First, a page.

Nintendo games can work shockingly well in Dolphin VR

James plays Pikmin in VR.

I don't want to oversell it, but after putting on the HTC Vive and playing Metroid Prime through the Dolphin emulator for five minutes, the words "this is the best thing I've done in VR" came out of James Davenport's mouth. This was after a flurry of "whoas" and "cooools" and "ohhhhs" elicited from playing Metroid in true, 360 degree first-person for the first time. Maybe it was the nostalgia talking. But the point still stands: Metroid Prime running at high resolution on a PC is amazing. What's also amazing is that it actually works.

Dolphin, the GameCube and Wii emulator that's been in open source development for nearly a decade, has had basic VR support since the Oculus Rift DK2 days. While VR isn't supported in the main fork, developer Carl Kenner developed a fork called Dolphin VR that now works with both the Rift and the Vive. As he warns on the Dolphin VR site, it's still very buggy.

Kenner did some custom work to support VR in a number of games, including a range of controller profiles and other settings that help save a ton of tinkering time. But more significantly, he made VR work in games that weren't designed for it. In the games we tested, you're free to look around in 360 degrees, and the game HUD follows your head movements instead of staying locked in place. The VR implementation can lead to all sorts of graphical oddities—it's far from a polished VR experience—but i'ts still a thrill.

To get Dolphin VR working, I followed this short tutorial on reddit from Kenner. You can download the latest build of Dolphin VR (newer than the one in that reddit post) from his Mega upload here. Fine-tuning for specific games is more of a crapshoot. There are few good tutorials out there, so be prepared for some frustration trying to get the right controller and VR settings working for your games. Patience and enthusiasm while tinkering are necessities.

As with most VR, it's hard for images or video of these games to do them justice. But here are the games we've tried in VR, and our best efforts to describe the sensation.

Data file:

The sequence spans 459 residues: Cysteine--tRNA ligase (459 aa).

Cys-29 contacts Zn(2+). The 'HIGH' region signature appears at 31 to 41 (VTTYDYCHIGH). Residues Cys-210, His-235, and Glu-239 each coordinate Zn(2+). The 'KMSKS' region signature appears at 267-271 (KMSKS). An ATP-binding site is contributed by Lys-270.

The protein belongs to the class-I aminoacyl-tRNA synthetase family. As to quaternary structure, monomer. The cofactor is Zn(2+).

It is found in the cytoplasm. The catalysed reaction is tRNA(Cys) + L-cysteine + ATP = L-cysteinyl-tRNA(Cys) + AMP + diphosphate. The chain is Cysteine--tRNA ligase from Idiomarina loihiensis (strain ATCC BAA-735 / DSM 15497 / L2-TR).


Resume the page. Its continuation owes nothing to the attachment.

Metroid Prime

James: Wes didn’t understate my childlike wonder when playing Metroid Prime in VR. I was losing my damn mind. Metroid Prime is my favorite game of all time, and revisiting it year after year always reinforces my love for its quiet alien landscapes, but actually ‘seeing’ those spaces in VR uncorked a well of love I didn’t know was inside of me. After adjusting to the controls and disconnect between Samus’ body movements and my own, I got back into the groove without much trouble and almost no hint of motion sickness. Lock-on combat targeting slingshots you around space pirates, but because I was focusing on and perfectly orbiting my enemies, nausea was limited. It’s similar to how a dancer focuses on a single point while spinning to avoid getting dizzy. And the morphball, hoo boy—I’d play an entire VR game designed around it. It’s a bit disorienting moving in and out of tunnels, but kicking around ball Samus from above gives a nice sense of scale and weight to an otherwise silly mechanic.

I am now absolutely convinced that Nintendo needs to get into VR, and this is how. They’re infamous for selling their games over and over again, but what better way to archive and celebrate an achievement like Metroid Prime than by letting you walk around that space and appreciate it up close? Lauded at the time for pretty frills like rendering Samus’ HUD in-game, it nearly feels like a UI designed for VR. I drool at the thought of revisiting Wind Waker in the same way.

Of course, it wasn’t a perfect experience. While I could look around naturally with my head, Samus’ arm was still rigid, tied to the Gamecube’s original control scheme, which is especially strange for most first-person games nowadays. And due to the limited power of the Gamecube hardware and how the game streamed in geometry to compensate, I could see the level load and deload just outside my peripheral vision, though there’s a checkbox in Dolphin to compensate for that.

Tom M: It was a strange and somewhat broken experience, and moving around in VR with a controller will never not be uncomfortable, but it still managed to be one of the coolest things VR has done for me. A lot of that is probably nostalgia, but it was also surprising to see old mechanics like Metroid Prime’s auto-lock aiming actually work extremely well in VR. It made me wonder what other lessons from older games could be learned for this new tech.

I think the scale of the game was also exciting, as it’s probably the largest and most detailed campaign-based game I’ve seen in VR. The idea that I knew my time in that world wouldn’t be done in 4-8 hours was comforting, even if textures were popping in and out as I turned my head. I know it’s difficult, expensive, and time consuming to make games that big, let alone for a hardware platform that doesn’t have a huge audience, but seeing Metroid Prime like this made me yearn for it.